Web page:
Monday, January 3, 2011

Elaborate Calligraphy

Believe me when I say that I’ve always had the greatest respect imaginable for people who speak several languages. I am ashamed to say that I only speak one (other than a bit of schoolgirl French), but I have always tried to make up for this deficiency in quantity with an abundance of quality. In other words, I may only know one language, but, because of that, I have always felt it was important for me to know that language really, really well. 
So it won’t surprise anyone to learn that I earn my living as an editor. Many of my clients speak English only as a second, third, or even fourth language, and their verbal fluency is nothing short of remarkable (I bow down in awe). But because their written English is often heavily inflected with the rhythms and idioms of their own native languages, they hire me to help them to “translate” their documents into English as it is spoken in 21st-century America.
Here are a few examples of the kind of sentences that I encounter on a daily basis. I don’t present these examples to make fun of them at all but simply to illustrate what I do, reconstructing sentences like these in ways that sound more felicitous in American English while – with any luck – not losing anything of the writer’s original meaning.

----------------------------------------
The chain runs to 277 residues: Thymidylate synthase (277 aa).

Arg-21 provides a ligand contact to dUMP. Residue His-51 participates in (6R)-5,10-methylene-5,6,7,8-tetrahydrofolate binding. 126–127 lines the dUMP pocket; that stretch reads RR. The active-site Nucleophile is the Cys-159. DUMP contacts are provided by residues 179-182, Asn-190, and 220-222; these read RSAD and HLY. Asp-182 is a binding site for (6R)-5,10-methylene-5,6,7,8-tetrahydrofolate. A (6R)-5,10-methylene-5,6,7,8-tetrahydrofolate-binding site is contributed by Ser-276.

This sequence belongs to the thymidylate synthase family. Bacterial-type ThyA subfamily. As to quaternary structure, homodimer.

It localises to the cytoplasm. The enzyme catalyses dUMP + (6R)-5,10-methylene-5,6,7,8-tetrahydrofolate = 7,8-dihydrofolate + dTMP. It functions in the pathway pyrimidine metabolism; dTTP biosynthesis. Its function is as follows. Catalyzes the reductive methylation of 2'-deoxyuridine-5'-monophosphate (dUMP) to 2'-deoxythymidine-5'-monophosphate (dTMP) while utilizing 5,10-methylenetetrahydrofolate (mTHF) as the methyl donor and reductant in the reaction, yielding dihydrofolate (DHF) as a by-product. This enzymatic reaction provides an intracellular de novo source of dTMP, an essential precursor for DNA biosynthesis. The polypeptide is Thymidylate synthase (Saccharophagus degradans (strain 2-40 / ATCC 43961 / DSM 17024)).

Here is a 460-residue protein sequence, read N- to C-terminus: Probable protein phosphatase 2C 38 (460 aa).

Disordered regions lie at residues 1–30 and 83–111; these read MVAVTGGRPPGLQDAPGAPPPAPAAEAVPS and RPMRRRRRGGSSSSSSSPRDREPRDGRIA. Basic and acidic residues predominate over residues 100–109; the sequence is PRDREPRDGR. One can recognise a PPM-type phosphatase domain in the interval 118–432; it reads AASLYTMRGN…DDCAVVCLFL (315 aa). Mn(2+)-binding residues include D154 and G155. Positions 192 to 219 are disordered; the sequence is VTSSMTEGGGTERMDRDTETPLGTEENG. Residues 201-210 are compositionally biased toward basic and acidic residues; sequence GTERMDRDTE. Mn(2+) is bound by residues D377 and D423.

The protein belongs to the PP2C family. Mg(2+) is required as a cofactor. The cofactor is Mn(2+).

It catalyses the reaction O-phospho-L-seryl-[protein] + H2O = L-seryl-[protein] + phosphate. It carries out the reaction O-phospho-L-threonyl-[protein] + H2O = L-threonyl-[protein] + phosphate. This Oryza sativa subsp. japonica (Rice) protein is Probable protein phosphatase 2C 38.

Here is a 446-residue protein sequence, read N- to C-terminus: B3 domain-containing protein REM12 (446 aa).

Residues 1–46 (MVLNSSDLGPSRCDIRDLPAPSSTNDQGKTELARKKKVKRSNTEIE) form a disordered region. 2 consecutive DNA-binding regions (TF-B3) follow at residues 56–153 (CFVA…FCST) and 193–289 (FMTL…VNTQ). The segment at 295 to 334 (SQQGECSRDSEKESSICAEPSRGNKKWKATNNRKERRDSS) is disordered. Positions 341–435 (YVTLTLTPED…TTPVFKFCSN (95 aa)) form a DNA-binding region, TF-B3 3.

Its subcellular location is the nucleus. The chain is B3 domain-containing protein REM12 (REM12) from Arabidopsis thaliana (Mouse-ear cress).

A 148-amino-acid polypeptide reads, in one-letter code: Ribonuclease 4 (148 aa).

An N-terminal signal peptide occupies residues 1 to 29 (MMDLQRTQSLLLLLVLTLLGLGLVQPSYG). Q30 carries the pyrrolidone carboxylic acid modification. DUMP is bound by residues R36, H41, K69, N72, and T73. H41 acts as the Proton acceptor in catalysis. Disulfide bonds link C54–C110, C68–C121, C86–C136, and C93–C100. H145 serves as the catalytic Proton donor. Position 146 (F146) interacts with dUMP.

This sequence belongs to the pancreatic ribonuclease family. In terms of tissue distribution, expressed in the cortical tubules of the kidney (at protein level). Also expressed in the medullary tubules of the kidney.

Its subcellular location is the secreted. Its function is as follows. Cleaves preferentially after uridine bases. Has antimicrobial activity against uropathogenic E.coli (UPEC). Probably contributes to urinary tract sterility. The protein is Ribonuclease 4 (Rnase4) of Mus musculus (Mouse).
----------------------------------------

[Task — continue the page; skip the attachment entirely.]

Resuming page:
“Forest fires affected relative more the poor than the rich since 1995, but not so in 2000.”
Edited version – “Since 1995, forest fires have affected the poor more than the rich, except in 2000.”
“Where charges are required to be paid by persons availing services but certain categories of persons who cannot afford to pay are rendered services free by charge.”
Edited version – “In situations where people are charged for the services they receive, exemptions are granted to certain categories of people who cannot afford to pay these charges.”

“In 1993, one’s income and the probability of her being insured were correlated, but rather weakly.”

Edited version – “In 1993, there was a weak correlation between the level of a person’s income and the likelihood of her being insured.”  

And my all-time favorite which is too charming to tamper with:   
“Besides writing better and incurring into less orthographic mistakes, girls are, in general, more fluent than boys… and their calligraphy is very carefully elaborated.”
In that spirit, I hereby make a heartfelt commitment to my editorial clients of 2011 that I will make every effort to ensure that I make no orthographic mistakes and that my calligraphy is very carefully elaborated. They should expect nothing less of me.

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